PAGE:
August 25, 2020

Recap of New Mexico COVID-19 news (8/25/20 edition)

U.S. Army

This morning recap of COVID-19 news from New Mexico is available in a free email every weekday. Sign up here.

See all of our COVID-19 coverage here.

  • The state reported just 76 new cases of COVID-19 on Monday with two additional deaths. Read more here
  • New Mexico In Depth wrote about efforts to help students deal with distance learning during the COVID-19 pandemic.
  • The New York Times took a look at the 2nd Congressional District campaign during the pandemic and how Republicans are planning to campaign against the governor’s restrictions.
  • The American Civil Liberties Union and the New Mexico Criminal Defense Lawyers Association filed a lawsuit alleging that the state did not do enough to protect prisoners from COVID-19, the Santa Fe New Mexican reported.
  • Santa Fe’s mayor said the city will focus on outreach to slow the spread of COVID-19. Santa Fe County has experienced a spike in the virus, the Santa Fe New Mexican reported.
  • Six Las Vegas City employees tested positive for COVID-19, the Las Vegas Optic reported.
  • At least thirteen employees at a McDonald’s in Ruidoso tested positive for COVID-19, KOB-TV reported.
  • Harry’s Roadhouse in Santa Fe will be closed until August 31 because of two positive COVID-19 cases, the Santa Fe New Mexican reported.
  • A study showed that New Mexico is one of the most food-insecure states in the nation, and that is only be exacerbated by the pandemic, KRQE-TV reported.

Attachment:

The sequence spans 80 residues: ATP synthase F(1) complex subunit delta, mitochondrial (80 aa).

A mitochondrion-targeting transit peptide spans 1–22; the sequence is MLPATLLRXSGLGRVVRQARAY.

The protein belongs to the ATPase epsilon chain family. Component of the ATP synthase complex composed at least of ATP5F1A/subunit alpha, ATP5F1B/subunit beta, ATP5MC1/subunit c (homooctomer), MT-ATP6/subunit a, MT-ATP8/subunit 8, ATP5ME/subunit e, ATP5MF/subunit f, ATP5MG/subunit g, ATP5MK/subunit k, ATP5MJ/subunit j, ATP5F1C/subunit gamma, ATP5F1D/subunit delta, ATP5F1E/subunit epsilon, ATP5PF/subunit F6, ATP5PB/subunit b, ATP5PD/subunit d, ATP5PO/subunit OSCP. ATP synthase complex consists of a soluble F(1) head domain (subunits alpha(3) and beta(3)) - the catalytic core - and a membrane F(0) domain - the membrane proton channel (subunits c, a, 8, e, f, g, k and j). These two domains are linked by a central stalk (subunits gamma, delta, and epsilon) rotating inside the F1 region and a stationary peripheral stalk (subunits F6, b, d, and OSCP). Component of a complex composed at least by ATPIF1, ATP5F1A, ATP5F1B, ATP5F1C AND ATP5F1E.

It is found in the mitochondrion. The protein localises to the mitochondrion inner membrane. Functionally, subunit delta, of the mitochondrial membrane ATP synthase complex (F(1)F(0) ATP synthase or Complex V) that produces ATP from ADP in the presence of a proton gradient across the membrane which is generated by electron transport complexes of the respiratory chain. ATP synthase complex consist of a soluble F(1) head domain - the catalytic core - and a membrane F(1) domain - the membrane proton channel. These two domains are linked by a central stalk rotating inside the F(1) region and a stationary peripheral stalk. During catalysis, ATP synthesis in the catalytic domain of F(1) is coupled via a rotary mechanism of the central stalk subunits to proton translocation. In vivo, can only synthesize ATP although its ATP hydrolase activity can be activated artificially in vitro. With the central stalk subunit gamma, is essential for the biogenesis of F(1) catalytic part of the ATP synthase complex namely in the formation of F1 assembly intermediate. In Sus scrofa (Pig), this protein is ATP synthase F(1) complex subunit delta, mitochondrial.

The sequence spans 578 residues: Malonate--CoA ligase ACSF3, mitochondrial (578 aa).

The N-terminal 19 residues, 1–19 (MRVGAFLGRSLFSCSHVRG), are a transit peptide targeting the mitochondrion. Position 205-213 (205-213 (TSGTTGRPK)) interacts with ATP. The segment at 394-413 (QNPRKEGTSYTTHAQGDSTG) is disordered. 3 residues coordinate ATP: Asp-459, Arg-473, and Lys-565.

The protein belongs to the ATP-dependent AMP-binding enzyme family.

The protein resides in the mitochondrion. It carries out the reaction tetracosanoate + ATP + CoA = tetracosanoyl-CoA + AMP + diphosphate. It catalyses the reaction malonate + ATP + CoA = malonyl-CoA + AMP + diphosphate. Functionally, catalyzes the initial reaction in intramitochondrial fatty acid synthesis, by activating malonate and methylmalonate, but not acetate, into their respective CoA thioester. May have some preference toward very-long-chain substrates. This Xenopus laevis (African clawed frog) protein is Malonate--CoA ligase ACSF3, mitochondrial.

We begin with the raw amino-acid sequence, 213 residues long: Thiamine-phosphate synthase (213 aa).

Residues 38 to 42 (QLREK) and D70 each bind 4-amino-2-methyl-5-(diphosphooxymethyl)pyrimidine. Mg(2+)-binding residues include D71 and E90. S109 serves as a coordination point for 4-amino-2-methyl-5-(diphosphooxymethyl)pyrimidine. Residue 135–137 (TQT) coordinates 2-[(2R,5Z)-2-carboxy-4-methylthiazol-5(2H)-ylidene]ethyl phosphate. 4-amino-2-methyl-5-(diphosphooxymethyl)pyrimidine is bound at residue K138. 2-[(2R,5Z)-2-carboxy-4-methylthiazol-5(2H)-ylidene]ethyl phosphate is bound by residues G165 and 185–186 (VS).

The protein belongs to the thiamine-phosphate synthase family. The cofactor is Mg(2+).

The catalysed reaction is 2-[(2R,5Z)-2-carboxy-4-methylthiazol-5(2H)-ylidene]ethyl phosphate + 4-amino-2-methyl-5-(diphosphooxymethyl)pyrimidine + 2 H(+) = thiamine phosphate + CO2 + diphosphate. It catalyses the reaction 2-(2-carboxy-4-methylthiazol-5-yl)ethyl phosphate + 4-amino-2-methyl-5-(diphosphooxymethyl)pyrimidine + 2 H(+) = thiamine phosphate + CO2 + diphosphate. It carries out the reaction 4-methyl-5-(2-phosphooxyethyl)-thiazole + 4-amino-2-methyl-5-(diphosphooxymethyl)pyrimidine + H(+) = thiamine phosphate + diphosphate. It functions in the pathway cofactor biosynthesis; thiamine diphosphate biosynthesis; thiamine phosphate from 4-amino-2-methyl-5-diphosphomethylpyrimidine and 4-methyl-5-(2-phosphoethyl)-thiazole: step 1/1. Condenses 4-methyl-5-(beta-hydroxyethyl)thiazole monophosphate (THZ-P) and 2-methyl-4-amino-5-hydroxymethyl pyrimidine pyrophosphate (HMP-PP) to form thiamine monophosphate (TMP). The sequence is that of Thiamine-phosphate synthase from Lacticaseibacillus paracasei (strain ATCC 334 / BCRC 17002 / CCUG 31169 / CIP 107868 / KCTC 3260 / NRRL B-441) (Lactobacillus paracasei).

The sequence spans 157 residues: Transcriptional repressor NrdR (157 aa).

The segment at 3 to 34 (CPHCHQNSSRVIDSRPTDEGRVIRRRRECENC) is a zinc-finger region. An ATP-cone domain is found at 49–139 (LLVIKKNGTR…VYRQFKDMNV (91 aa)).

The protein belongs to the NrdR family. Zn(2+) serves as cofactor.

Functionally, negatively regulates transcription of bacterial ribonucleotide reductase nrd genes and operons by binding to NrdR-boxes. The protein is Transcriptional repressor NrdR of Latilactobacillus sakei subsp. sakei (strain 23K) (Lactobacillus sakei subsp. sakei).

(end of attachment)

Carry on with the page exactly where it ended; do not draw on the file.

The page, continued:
• The Daily Lobo spoke to a student about her life in the dorms during the pandemic.
  • The casino and horse-racing track in Sunland Park plans to lay off more than 250 employees next month, the Albuquerque Journal reported.
  • Child care providers asked state legislators not to cut funding for the industry, the Santa Fe New Mexican reported.
  • After the controversial and possibly politically motivated Emergency Use Authorization for COVID-19 treatment, there is a big push for those who have recovered from COVID-19 to donate plasma, KRQE-TV reported.
  • Small businesses are looking to online sales to help weather the pandemic, the Santa Fe New Mexican reported.
  • Some who signed on to be census workers are leaving the temporary job after a host of changes related to the COVID-19 pandemic, the Silver City Daily Press reported.
  • A Taos County man is in the hospital for hantavirus, the Taos News reported.
  • The Los Alamos Monitor will publish its final edition on August 30, the paper announced. They cited challenges posted by the COVID-19 pandemic as well as the local government sending lucrative legal advertising notices to a free paper in the area “at an apparent higher cost to taxpayers.”